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Translation of parts of an

interview by Prof. Paralas

Kazimierz was born in 1914 in Warsaw, soon after World War I had broken out. He arrived when Germans were shelling the Kierbedz Bridge, or so he was told.

Twenty-three years later, in 1937, he graduated from the Central School of Commerce in Warsaw and was called up for military service at the newly established Officer Cadet Artillery College in Zambrow.

Kazinierz graduated in the rank of cadet platoon leader and received a lucky assignment to the 32nd Light Artillery Regiment in Rembertów, near Warsaw, which allowed him—at least for a time—to live at home and commute to his regiment.

On August 25, he was already on the front line along the border with East Prussia as a reconnaissance officer, initially of a battery and then of a company of the 18th Artillery Division under General Młot-Fijałkowski. shelters. They remained dug in until September 3, when they received an order to withdraw eastwards. When his own unit was decimated, he ended up joining what was left of the 1st Artillery Regiment from Wilno.

After Warsaw fell to the Germans, they heard General Sikorski’s appeal, broadcast from Paris, calling on all Polish soldiers to make their way across the borders of Romania and Hungary to join the Polish units in France. This attempt failed and he was captured by the Germans.  The Germans took them to Komańcza, and from there to Sanok, where the death sentence was read: all armed vagabonds were to be shot. For two days and a night they waited for the execution. Then at sunrise, they were finally loaded onto a truck, all of them convinced that this was their last ride before a shot in the head. But the ride took them past a couple of graveyards to Mościce, where—much to their delight—they were offered coffee and attached to a large transport of prisoners of war.

Kazimierz was sent to Stalag 6D, but first the guards drove them to the “Sportpalast,” surrounded with barbed wire and flooded with white light during daytime and red at night. In a gallery, all around them, machine guns watched their every move. They were herded into small enclosures, almost like cattle pens, with a hundred per enclosure; they got some food, which tasted like cattle feed.

Another penal transfer took him to Oberlangen, barrack number 10. They worked building dikes, setting up targets, collecting duds, but all the time thinking of ways to escape.

The POWs even had a special committee organizing and coordinating those escapes. He tried three times. Twice he was recaptured; after the first time, he was given twelve days of solitary confinement; after the second, twenty-eight. Like other recaptured escapees, he was forced to wear a blue uniform that remembered World War I, with target circles painted on the back. “Just try that one more time, and we’ll know where to aim,” the guards laughed.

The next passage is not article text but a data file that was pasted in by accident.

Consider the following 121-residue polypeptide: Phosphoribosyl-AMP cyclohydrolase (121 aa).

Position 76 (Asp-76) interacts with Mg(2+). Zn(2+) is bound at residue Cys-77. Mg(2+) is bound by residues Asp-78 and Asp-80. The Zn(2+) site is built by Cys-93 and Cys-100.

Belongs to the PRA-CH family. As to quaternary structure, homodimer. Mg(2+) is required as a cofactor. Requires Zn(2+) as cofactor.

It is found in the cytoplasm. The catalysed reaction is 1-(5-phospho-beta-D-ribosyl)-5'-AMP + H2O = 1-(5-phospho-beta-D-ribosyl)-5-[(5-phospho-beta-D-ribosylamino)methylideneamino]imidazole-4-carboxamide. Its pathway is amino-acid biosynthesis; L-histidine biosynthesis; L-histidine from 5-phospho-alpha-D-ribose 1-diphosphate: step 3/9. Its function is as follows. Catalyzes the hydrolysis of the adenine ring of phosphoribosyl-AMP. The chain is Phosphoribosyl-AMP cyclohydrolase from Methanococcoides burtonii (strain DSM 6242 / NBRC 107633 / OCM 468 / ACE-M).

He managed to escape for the third, and lucky, time. The war was entering its final phase. The battle of Ardennes had been won, and the Allied forces were on the offensive. Kazimierz eventually came across some American troops in Frankfurt. He was debriefed, given new clothes, fed, and rested for a few days. Then once again he put on the blue prisoner uniform and went back to where he had come from. The Americans had received intelligence that the Germans intended to move all POWS eastwards. His task was to delay those transfers. His comrades in the camp were soon freed by the Americans.

Through Captain Zieliński, who was working in General Eisenhower’s headquarters, Kazimierz suggested to the Allied commanders that they organize a Polish unit and send it to General Anders. His proposal was accepted. Soon afterwards, 1300 Polish soldiers, plus 1200 Poles from Silesia who had deserted (or were freed from) the German army, boarded ships in Marseille. Once in Italy Kazimierz was appointed as an education officer and a liaison to the British Mission.

The war was over. Until 1946, his duties revolved around editing The Bulletin of the Press and Culture Department of the 2nd Corps and a Polish newspaper in Bari. In July of that year, the Corps was transferred to England.

Kazimierz was sent to Canada, together with Father Malak and Jan Ostrowski. Winnipeg was a friendly city and a home to many Poles who had opened their hearts and homes to Polish veterans. Here he met others concerned about the plight of our ex-servicemen, who had just been released from farm contracts and were working as bricklayers and painters. As the beetroot harvest of 1947 ended, almost all the members of what was to become the board of Chapter #13— found themselves in the vicinity of Winnipeg, working throughout the winter as lumberjacks in Indian Bay on the 94th mile.

He came back to Winnipeg in mid-winter of 1948 for the first National Convention of the Polish Combatants Association [PCA], which was held between January 21 and February 2 and which he had helped organize.

He later moved to Ottawa and his personal life became greatly enriched. In 1949 he met a Canadian woman, a secretary of Deputy Minister Heighthorn, and in December of that year they were married. They decided to move to Port Arthur [now Thunder Bay], Then in 1984, they moved to Victoria, BC.

Copyright: Klimaszewski family

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